In their analyses the researchers excluded people who had a parent born outside of Sweden as they were more likely to have missing data, and migrant status might have affected the results. They also excluded people who were hospitalised for any psychotic disorder before their exams or in the year after their exams. This left 713,876 individuals, who were followed to December 31 2003. On average, participants were aged 26.5 years at the end of the follow-up period.
The researchers standardised individuals’ school performance using an accepted method that looks at how far away their grade point average is from the average score for their gender. They then analysed the relationship between the overall level of performance in the exams and risk of bipolar disorder. They also looked at the relationship between performance in individual subjects and bipolar disorder, comparing those who got an ‘A’ grade in each subject with those who got ‘B-D’ grades.
The researchers took into account factors that could affect the results (potential confounders), such as gender, season of birth, paternal or maternal age over 40 years at individual’s birth, parental socio-economic status and parental education.
What were the basic results?
During the follow-up period 280 people developed bipolar disorder. This equates to around four people out of every 10,000 people developing bipolar disorder over 10 years.
The researchers found that those people who had excellent grades were just over three times more likely to develop bipolar disorder than people who had average grades in school at age 16 (hazard ratio [HR] after adjustment for potential confounders 3.34, 95% confidence interval [CI] 1.82 to 6.11).
When the researchers looked at men and women separately, the link between better school performance and bipolar disorder was stronger in men, but the difference between the sexes was not statistically significant. People who had the poorest grades in school were also at an increased risk of developing bipolar disorder compared to people with average grades (adjusted HR 1.96, 95% CI 1.07 to 3.56).
When looking at performance in individual subjects, scoring A grades in childcare, Swedish, geography, music, religion, biology, history and civics was linked to an increased risk of bipolar disorder. The link with other subjects was not as strong. Those scoring an A grade in sport were less likely to develop bipolar disorder than those who got B-D grades.
How did the researchers interpret the results?
The researchers conclude that their results “provide support for the hypothesis that exceptional intellectual ability is associated with bipolar disorder”.
This large study suggested that those achieving the highest or lowest grades at school at age 16 were at a higher risk of developing bipolar disorder than students with average performance. There are a number of points to consider when interpreting this research:
- Although the fact that data were collected prospectively increases the reliability of these data, some data may be missing, recorded incorrectly or inaccurate.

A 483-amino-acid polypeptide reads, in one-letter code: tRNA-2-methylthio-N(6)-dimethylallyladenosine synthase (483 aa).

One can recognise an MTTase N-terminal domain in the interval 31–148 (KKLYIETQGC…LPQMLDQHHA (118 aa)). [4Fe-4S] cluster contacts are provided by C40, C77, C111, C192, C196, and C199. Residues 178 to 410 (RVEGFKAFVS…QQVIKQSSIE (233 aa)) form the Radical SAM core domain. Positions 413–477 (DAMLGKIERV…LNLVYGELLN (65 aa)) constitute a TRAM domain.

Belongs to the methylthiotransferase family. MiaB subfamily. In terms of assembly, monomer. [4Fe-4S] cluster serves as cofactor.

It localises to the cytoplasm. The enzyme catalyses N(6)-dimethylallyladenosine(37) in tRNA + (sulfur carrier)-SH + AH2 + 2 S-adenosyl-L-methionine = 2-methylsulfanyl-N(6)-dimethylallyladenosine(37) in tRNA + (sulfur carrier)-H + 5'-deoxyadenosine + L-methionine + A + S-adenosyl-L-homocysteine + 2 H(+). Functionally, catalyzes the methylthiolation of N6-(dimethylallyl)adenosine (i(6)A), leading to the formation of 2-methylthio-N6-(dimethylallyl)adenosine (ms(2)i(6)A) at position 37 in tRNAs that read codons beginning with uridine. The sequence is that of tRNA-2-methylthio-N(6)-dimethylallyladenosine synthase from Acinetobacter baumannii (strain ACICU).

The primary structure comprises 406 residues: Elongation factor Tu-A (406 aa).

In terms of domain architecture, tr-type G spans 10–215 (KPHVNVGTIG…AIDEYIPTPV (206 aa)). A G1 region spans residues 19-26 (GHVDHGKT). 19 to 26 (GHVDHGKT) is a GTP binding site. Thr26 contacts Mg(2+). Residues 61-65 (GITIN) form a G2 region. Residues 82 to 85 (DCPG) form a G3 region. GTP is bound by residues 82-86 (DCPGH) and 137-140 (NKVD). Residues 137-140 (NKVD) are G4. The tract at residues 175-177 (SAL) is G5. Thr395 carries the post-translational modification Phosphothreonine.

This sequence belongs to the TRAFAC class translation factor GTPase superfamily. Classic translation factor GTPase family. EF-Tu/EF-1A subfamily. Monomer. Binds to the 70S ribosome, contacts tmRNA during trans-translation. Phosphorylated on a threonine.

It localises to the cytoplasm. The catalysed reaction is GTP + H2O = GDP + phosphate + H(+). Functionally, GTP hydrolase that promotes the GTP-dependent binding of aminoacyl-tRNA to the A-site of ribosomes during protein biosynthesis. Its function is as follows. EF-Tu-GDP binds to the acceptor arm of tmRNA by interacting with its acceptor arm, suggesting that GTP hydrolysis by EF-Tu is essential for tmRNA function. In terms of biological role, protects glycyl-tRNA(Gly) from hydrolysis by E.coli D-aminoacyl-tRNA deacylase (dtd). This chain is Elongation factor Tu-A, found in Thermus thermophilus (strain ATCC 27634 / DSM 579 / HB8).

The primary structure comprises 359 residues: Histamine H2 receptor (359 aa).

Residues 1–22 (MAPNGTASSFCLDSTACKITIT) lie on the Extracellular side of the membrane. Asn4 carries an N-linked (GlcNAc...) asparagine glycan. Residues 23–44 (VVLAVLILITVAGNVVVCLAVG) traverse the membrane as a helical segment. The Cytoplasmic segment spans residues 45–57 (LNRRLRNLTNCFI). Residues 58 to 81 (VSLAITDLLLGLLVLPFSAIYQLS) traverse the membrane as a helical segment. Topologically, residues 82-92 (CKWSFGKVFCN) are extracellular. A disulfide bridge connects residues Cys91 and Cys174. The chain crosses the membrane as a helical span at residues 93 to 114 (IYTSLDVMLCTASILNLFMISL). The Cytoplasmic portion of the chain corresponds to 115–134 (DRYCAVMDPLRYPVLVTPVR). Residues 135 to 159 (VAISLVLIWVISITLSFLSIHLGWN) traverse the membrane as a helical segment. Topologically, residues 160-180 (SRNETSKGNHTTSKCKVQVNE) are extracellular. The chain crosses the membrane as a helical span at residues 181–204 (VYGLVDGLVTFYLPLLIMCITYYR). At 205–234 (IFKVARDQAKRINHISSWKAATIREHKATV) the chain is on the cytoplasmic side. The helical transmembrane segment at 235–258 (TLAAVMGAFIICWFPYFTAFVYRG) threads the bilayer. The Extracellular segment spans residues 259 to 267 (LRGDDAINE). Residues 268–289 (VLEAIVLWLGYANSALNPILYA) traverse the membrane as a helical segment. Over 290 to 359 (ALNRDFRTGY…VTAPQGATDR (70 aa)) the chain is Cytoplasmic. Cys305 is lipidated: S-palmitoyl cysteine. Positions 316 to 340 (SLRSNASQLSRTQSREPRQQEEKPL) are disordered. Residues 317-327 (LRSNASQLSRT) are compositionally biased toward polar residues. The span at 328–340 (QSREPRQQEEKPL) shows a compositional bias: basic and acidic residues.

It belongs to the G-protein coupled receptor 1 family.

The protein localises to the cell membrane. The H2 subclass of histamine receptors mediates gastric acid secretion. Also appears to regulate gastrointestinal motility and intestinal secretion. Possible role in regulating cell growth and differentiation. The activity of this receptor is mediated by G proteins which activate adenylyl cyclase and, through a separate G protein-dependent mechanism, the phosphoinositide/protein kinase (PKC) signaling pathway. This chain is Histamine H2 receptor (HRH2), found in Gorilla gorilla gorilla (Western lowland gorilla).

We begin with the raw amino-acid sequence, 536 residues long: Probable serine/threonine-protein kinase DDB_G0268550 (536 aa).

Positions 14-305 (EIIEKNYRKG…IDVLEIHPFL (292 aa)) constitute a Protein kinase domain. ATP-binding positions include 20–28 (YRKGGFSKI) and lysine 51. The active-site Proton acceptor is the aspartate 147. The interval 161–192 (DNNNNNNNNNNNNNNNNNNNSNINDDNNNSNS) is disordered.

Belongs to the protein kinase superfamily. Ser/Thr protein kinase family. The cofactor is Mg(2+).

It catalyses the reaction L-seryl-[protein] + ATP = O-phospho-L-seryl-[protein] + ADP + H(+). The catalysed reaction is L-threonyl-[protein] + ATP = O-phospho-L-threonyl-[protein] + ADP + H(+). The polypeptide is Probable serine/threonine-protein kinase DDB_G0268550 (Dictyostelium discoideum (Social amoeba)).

- Data on diagnoses were based on information recorded at hospital discharge. As the same doctors did not assess all patients, there could have been variation in how bipolar disorder was diagnosed. In addition, any people who had bipolar disorder but had not been hospitalised would not have been identified.
- As with all studies of this type, results may have been influenced by factors other than those assessed. Although the researchers took some of these factors into account, other unmeasured or unknown factors could be having an effect. For example, the researchers did not have information on whether there was any family history of bipolar disorder, or about life circumstances in adult life, and therefore could not take their influence into account.
- The study only followed people to an average age of about 26, a longer follow-up period might show different results.
- It is possible that the link between school performance and bipolar disorder arises because people with higher school achievement or their families are more likely to seek treatment if they experience symptoms of bipolar disorder. However, the authors suggest that this does not seem to be the case as their previous research found that higher school achievement was associated with reduced risk of schizophrenia and schizoaffective disorder.
- The analysis phase looking at individual subjects was not the main focus of the study and involved multiple statistical tests. This can increase the likelihood of findings occurring by chance, and on this basis, these results should be seen as tentative.
Although the study found an association between very high or low school performance and bipolar disorder in the population studied, the results of this study do not mean that v actually “causes” bipolar disorder. One potential explanation suggested by the researchers is that certain aspects of how the brain works in bipolar disorder could also be related to creativity or school performance. It is important to realise that bipolar disorder is rare, with this study finding that only four cases developed per 10,000 people during a follow-up period of 10 years.